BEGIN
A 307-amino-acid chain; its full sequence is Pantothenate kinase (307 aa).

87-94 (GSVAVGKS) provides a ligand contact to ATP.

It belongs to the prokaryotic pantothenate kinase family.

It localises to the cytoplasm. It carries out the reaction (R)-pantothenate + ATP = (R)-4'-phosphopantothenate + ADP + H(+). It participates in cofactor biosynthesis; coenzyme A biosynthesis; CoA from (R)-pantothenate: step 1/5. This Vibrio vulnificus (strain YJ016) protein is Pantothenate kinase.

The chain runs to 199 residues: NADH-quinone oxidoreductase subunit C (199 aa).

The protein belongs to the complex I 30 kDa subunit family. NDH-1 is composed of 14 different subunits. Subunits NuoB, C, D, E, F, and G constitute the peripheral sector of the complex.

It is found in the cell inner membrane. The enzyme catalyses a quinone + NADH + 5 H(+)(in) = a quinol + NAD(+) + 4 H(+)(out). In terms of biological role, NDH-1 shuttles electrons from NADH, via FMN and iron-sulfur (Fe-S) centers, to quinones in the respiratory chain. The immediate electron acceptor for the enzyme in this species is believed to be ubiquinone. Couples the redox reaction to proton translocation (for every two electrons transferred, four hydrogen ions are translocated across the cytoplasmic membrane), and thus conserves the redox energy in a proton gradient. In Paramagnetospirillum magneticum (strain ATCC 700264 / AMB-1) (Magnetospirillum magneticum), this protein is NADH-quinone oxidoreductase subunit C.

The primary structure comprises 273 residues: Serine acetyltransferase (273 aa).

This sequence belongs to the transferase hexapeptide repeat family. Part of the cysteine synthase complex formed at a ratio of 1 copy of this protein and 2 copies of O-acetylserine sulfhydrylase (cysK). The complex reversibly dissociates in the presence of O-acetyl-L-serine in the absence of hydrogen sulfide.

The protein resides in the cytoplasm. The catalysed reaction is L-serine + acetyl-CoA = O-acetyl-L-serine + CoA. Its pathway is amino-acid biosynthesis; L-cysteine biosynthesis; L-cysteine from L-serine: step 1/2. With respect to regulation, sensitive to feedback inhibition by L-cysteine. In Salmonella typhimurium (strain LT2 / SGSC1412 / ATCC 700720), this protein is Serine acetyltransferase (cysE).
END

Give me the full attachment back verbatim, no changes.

A 307-amino-acid chain; its full sequence is Pantothenate kinase (307 aa).

87-94 (GSVAVGKS) provides a ligand contact to ATP.

It belongs to the prokaryotic pantothenate kinase family.

It localises to the cytoplasm. It carries out the reaction (R)-pantothenate + ATP = (R)-4'-phosphopantothenate + ADP + H(+). It participates in cofactor biosynthesis; coenzyme A biosynthesis; CoA from (R)-pantothenate: step 1/5. This Vibrio vulnificus (strain YJ016) protein is Pantothenate kinase.

The chain runs to 199 residues: NADH-quinone oxidoreductase subunit C (199 aa).

The protein belongs to the complex I 30 kDa subunit family. NDH-1 is composed of 14 different subunits. Subunits NuoB, C, D, E, F, and G constitute the peripheral sector of the complex.

It is found in the cell inner membrane. The enzyme catalyses a quinone + NADH + 5 H(+)(in) = a quinol + NAD(+) + 4 H(+)(out). In terms of biological role, NDH-1 shuttles electrons from NADH, via FMN and iron-sulfur (Fe-S) centers, to quinones in the respiratory chain. The immediate electron acceptor for the enzyme in this species is believed to be ubiquinone. Couples the redox reaction to proton translocation (for every two electrons transferred, four hydrogen ions are translocated across the cytoplasmic membrane), and thus conserves the redox energy in a proton gradient. In Paramagnetospirillum magneticum (strain ATCC 700264 / AMB-1) (Magnetospirillum magneticum), this protein is NADH-quinone oxidoreductase subunit C.

The primary structure comprises 273 residues: Serine acetyltransferase (273 aa).

This sequence belongs to the transferase hexapeptide repeat family. Part of the cysteine synthase complex formed at a ratio of 1 copy of this protein and 2 copies of O-acetylserine sulfhydrylase (cysK). The complex reversibly dissociates in the presence of O-acetyl-L-serine in the absence of hydrogen sulfide.

The protein resides in the cytoplasm. The catalysed reaction is L-serine + acetyl-CoA = O-acetyl-L-serine + CoA. Its pathway is amino-acid biosynthesis; L-cysteine biosynthesis; L-cysteine from L-serine: step 1/2. With respect to regulation, sensitive to feedback inhibition by L-cysteine. In Salmonella typhimurium (strain LT2 / SGSC1412 / ATCC 700720), this protein is Serine acetyltransferase (cysE).